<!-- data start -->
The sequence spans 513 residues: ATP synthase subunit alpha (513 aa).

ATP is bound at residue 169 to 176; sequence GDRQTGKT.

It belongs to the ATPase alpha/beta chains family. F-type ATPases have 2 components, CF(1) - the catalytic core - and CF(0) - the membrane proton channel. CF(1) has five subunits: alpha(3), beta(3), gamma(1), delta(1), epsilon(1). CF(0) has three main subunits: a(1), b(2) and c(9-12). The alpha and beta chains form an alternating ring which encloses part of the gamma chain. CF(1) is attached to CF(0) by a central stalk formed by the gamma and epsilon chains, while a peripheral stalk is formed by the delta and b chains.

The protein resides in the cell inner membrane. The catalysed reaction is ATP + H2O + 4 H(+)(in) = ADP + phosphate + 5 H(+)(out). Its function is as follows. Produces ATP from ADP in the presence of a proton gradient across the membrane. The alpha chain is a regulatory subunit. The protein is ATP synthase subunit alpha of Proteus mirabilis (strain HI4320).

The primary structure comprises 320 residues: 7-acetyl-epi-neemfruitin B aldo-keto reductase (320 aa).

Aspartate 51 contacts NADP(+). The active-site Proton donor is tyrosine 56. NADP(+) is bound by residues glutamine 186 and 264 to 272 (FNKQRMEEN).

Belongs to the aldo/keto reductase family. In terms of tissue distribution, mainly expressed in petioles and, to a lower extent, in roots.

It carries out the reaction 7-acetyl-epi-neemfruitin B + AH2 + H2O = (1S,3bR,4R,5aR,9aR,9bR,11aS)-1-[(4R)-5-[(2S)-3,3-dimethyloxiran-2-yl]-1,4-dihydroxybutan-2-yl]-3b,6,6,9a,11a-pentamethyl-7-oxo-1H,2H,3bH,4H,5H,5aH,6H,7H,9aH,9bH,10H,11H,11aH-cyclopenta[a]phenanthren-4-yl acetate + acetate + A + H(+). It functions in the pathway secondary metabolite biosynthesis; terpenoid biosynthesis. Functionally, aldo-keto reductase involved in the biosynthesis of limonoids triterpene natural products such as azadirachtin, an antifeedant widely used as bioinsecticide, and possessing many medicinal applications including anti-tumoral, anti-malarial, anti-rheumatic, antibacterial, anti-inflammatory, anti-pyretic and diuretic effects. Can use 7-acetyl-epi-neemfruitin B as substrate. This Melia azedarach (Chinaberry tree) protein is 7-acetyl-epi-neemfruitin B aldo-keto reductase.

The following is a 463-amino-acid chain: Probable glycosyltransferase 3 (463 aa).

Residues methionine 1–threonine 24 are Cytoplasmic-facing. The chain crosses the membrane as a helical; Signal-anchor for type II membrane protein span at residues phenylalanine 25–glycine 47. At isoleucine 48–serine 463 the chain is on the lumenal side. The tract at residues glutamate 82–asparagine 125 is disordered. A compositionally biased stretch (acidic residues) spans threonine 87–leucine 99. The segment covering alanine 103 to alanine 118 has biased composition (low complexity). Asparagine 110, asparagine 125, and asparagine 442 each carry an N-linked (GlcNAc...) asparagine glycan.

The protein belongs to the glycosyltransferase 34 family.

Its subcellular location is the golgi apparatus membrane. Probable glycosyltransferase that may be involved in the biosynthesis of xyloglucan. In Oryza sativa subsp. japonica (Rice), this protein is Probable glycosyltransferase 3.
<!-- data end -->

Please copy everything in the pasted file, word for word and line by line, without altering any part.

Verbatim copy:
The sequence spans 513 residues: ATP synthase subunit alpha (513 aa).

ATP is bound at residue 169 to 176; sequence GDRQTGKT.

It belongs to the ATPase alpha/beta chains family. F-type ATPases have 2 components, CF(1) - the catalytic core - and CF(0) - the membrane proton channel. CF(1) has five subunits: alpha(3), beta(3), gamma(1), delta(1), epsilon(1). CF(0) has three main subunits: a(1), b(2) and c(9-12). The alpha and beta chains form an alternating ring which encloses part of the gamma chain. CF(1) is attached to CF(0) by a central stalk formed by the gamma and epsilon chains, while a peripheral stalk is formed by the delta and b chains.

The protein resides in the cell inner membrane. The catalysed reaction is ATP + H2O + 4 H(+)(in) = ADP + phosphate + 5 H(+)(out). Its function is as follows. Produces ATP from ADP in the presence of a proton gradient across the membrane. The alpha chain is a regulatory subunit. The protein is ATP synthase subunit alpha of Proteus mirabilis (strain HI4320).

The primary structure comprises 320 residues: 7-acetyl-epi-neemfruitin B aldo-keto reductase (320 aa).

Aspartate 51 contacts NADP(+). The active-site Proton donor is tyrosine 56. NADP(+) is bound by residues glutamine 186 and 264 to 272 (FNKQRMEEN).

Belongs to the aldo/keto reductase family. In terms of tissue distribution, mainly expressed in petioles and, to a lower extent, in roots.

It carries out the reaction 7-acetyl-epi-neemfruitin B + AH2 + H2O = (1S,3bR,4R,5aR,9aR,9bR,11aS)-1-[(4R)-5-[(2S)-3,3-dimethyloxiran-2-yl]-1,4-dihydroxybutan-2-yl]-3b,6,6,9a,11a-pentamethyl-7-oxo-1H,2H,3bH,4H,5H,5aH,6H,7H,9aH,9bH,10H,11H,11aH-cyclopenta[a]phenanthren-4-yl acetate + acetate + A + H(+). It functions in the pathway secondary metabolite biosynthesis; terpenoid biosynthesis. Functionally, aldo-keto reductase involved in the biosynthesis of limonoids triterpene natural products such as azadirachtin, an antifeedant widely used as bioinsecticide, and possessing many medicinal applications including anti-tumoral, anti-malarial, anti-rheumatic, antibacterial, anti-inflammatory, anti-pyretic and diuretic effects. Can use 7-acetyl-epi-neemfruitin B as substrate. This Melia azedarach (Chinaberry tree) protein is 7-acetyl-epi-neemfruitin B aldo-keto reductase.

The following is a 463-amino-acid chain: Probable glycosyltransferase 3 (463 aa).

Residues methionine 1–threonine 24 are Cytoplasmic-facing. The chain crosses the membrane as a helical; Signal-anchor for type II membrane protein span at residues phenylalanine 25–glycine 47. At isoleucine 48–serine 463 the chain is on the lumenal side. The tract at residues glutamate 82–asparagine 125 is disordered. A compositionally biased stretch (acidic residues) spans threonine 87–leucine 99. The segment covering alanine 103 to alanine 118 has biased composition (low complexity). Asparagine 110, asparagine 125, and asparagine 442 each carry an N-linked (GlcNAc...) asparagine glycan.

The protein belongs to the glycosyltransferase 34 family.

Its subcellular location is the golgi apparatus membrane. Probable glycosyltransferase that may be involved in the biosynthesis of xyloglucan. In Oryza sativa subsp. japonica (Rice), this protein is Probable glycosyltransferase 3.